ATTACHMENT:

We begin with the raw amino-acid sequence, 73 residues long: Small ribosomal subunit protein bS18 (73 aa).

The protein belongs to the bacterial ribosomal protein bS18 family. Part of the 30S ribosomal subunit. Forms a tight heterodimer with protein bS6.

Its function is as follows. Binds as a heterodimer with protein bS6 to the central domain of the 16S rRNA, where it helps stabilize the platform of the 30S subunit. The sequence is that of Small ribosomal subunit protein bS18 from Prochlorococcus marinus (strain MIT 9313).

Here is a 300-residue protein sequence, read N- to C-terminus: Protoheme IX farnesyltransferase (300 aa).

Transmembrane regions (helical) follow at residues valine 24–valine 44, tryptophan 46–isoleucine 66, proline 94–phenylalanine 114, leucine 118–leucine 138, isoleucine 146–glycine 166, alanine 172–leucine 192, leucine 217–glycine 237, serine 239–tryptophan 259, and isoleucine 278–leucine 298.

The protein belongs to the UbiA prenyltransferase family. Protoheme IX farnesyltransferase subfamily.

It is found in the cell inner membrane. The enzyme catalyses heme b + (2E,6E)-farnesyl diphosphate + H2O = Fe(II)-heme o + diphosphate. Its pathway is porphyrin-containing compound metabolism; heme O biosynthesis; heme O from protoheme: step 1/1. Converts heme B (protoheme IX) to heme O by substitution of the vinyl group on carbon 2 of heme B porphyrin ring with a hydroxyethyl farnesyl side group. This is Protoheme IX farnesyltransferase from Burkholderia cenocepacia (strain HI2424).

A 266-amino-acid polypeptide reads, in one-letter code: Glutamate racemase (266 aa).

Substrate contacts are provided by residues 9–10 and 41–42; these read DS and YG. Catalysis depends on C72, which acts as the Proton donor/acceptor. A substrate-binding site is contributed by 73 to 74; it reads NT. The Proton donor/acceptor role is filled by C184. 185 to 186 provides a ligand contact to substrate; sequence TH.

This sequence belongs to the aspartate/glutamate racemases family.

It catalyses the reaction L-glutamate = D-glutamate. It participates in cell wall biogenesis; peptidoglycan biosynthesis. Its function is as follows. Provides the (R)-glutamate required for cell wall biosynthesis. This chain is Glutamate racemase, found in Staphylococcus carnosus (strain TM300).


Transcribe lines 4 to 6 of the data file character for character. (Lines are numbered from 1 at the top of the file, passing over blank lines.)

Here is a 300-residue protein sequence, read N- to C-terminus: Protoheme IX farnesyltransferase (300 aa).

Transmembrane regions (helical) follow at residues valine 24–valine 44, tryptophan 46–isoleucine 66, proline 94–phenylalanine 114, leucine 118–leucine 138, isoleucine 146–glycine 166, alanine 172–leucine 192, leucine 217–glycine 237, serine 239–tryptophan 259, and isoleucine 278–leucine 298.

The protein belongs to the UbiA prenyltransferase family. Protoheme IX farnesyltransferase subfamily.